I think the real question you're asking is which skills professional chefs are taught are worthwhile to learn as a home chef?
Professionals have to do all kinds of things that you'd almost never do at home such as cook for 50-100 people every night, maintain huge quantities of stock, soup, ingredients, partially prepared/prepped/cooked food that can be finished to order quickly, etc. Basically be able to serve anything from a rather lengthly menu in 10-20 minutes. This is completely different than the typical home chef that only cooks 5-10 times per week and can plan in advance what you're going to have.
Also a lot of restaurant food is really intended to be extremely flavorful, "special", suitable for a night out, etc. which often means high in calories, salt, sauce, etc. This is great if you're going out to a restaurant but you would get sick of eating like this every meal, talk to people who travel for a living and their number one complaint is the food. Often you just want relatively simple and fresh food and just the quantities you want, rather than a big fancy restaurant presentation. So a lot of restaurant preparations don't translate too well to the home chef.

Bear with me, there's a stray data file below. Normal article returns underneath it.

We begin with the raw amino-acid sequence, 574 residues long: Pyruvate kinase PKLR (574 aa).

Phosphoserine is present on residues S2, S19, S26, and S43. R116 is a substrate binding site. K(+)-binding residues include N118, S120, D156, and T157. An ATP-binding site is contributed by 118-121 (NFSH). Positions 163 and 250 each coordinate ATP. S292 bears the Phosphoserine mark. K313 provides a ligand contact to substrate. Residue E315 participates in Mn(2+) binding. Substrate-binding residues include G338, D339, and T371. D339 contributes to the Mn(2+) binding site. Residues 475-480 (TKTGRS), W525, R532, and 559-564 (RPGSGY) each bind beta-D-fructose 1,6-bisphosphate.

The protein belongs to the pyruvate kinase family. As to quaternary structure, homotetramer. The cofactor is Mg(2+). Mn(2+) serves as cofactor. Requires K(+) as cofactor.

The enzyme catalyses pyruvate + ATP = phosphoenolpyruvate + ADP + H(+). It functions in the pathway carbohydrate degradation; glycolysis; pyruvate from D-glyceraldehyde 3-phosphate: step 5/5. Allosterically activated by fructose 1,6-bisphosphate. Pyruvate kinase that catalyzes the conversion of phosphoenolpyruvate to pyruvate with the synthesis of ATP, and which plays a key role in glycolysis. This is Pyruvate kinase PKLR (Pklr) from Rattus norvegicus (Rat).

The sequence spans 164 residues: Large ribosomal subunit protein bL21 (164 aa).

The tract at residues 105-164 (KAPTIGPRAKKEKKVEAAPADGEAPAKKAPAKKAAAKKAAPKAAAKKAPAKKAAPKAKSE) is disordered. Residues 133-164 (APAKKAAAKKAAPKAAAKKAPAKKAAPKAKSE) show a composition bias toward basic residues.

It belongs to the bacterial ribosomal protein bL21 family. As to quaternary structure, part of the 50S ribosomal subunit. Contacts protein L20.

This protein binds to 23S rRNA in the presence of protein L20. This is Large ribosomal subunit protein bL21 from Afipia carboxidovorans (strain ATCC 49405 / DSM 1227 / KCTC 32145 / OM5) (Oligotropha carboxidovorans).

I think the best skills a home chef can adopt from a professional is quick and efficient preparation, being able to multi-task and time different dishes so they will all be ready at the same time, and learning how to change and adopt recipes based on what you have on hand rather than needing to make a special trip to the store for every meal.
This is why I am a fan of chefs like Jacques Pepin who have been professionals for a long time but can demonstrate how to cook a 2-4 course meal for 2-4 people in about 30 minutes based on ingredients that most people have on hand. This is the best and most practical, not to mention healthy, cooking that home chefs can do IMHO.